Through projected changes in stream temperatures, increased intensity of floods and droughts, and the impacts of sea-level rise on freshwater habitats near the coast, the impact of climate change on Georgia’s aquatic species and habitats is likely to be substantial. Species with limited dispersal ability and/or having limited tolerance to changes in temperature and other water quality parameters are most at risk. For example, freshwater mussel populations may become extirpated from streams where water withdrawals and extended droughts result in cessation of stream flow for extended periods. Similarly, cold water species adapted to Blue Ridge mountain streams and rivers are expected to decline with projected increases in water temperature.

Many standard aquatic habitat conservation practices can help lessen the impact of climate change on aquatic species. Protection and re-forestation of riparian zones can help mitigate increases in stream temperature. Improved technology and other water conservation efforts can decrease the amount of water removed from streams during droughts. By allowing species to move to refuge habitats or colonize habitats after local extinction, the protection of free-flowing streams and the removal of barriers to aquatic organism passage will make Georgia’s species and habitats more resilient to climate change impacts.


Aquatic Conservation Partnerships

The Wildlife Conservation Section has primary responsibility to meet the conservation, research and monitoring needs for Georgia’s aquatic species, with the exception of sport fishes that are managed by our Fisheries Management Section. Our work is guided by the Georgia State Wildlife Action Plan, which identified high priority aquatic species, high priority watersheds and specific conservation actions for both. We maintain a large database of species distribution records, which is used in a variety of ways to protect species and aquatic habitats. We are constantly updating the database with new information from surveys and monitoring efforts carried out by our staff or by our conservation partners.

Protecting aquatic species populations requires watershed-level conservation efforts, which is well beyond the capacity of our program. Protecting Georgia’s fishes, mussels, and crayfishes depends upon the cooperation and effort of local governments, conservation groups, state and federal agencies, and everyday citizens just like you. Some of the groups we routinely work with include:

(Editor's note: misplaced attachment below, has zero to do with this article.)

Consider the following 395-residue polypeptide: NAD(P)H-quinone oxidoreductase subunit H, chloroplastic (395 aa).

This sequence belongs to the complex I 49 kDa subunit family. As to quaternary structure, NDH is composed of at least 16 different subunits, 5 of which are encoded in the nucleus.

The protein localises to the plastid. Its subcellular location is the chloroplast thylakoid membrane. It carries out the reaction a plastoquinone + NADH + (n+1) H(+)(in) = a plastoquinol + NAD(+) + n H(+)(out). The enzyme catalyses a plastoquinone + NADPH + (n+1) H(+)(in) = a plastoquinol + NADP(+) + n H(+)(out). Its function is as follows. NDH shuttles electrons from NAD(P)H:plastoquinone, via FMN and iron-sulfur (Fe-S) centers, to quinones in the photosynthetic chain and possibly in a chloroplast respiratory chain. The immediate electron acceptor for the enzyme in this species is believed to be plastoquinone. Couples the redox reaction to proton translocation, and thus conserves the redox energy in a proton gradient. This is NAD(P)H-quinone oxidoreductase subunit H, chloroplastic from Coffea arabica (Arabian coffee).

References

  • Abell, R., D.M. Olson, E. Dinerstein, P. Hurley, J.T. Diggs, W. Eichbaum, S. Walters, W. Wettengel, T. Allnutt, C. Loucks, and P. Hedao. 2000. Freshwater ecoregions of North America: a conservation assessment. Island Press, Washington, DC.
  • Collen, B., F. Whitton, E. Dyer, J. Baillie, N. Cumberlidge, W. Darwall, C. Pollock, N. Richman, A. Soulsby, and M. Bohm. 2014. Global patterns of freshwater species diversity, threat and endemism. Global Ecology and Biogeography 23: 40–51.
  • Elkins, D.C., S.C, Sweat, K.S. Hill, B.R. Kuhajda, A.L. George, and S.J. Wenger. 2016. The southeastern aquatic biodiversity strategy. University of Georgia River Basin Center. 237 pp. Available online.
  • Johnson, P. D., A. E. Bogan, K. M. Brown, N. M. Burkhead, J. R. Cordeiro, J. T. Garner, P. D. Hartfield, D. A. W. Lepitzki, G. L. Mackie, E. Pip, T. A. Tarpley, J. S. Tiemann, N. V. Whelan, and E. E. Strong. 2013. Conservation Status of Freshwater Gastropods of Canada and the United States. Fisheries 38(6):247-282.
  • Taylor, C.A., G.A. Schuster, J.E. Cooper, R.J. DiStefano, A.G. Eversole, P. Hamr, H.H. Hobbs, III., H.W. Robison, C.E. Skelton, and R.F. Thoma. 2007. A reassessment of the conservation status of crayfishes of the United States and Canada after 10+ years of increased awareness. Fisheries 32(8): 372–389.
  • Williams, J. D., M. L. Warren, Jr., K. S. Cummings, J. L. Harris, and R. J.Neves. 1993. Conservation status of the freshwater mussels of the United States and Canada. Fisheries 18:6–22.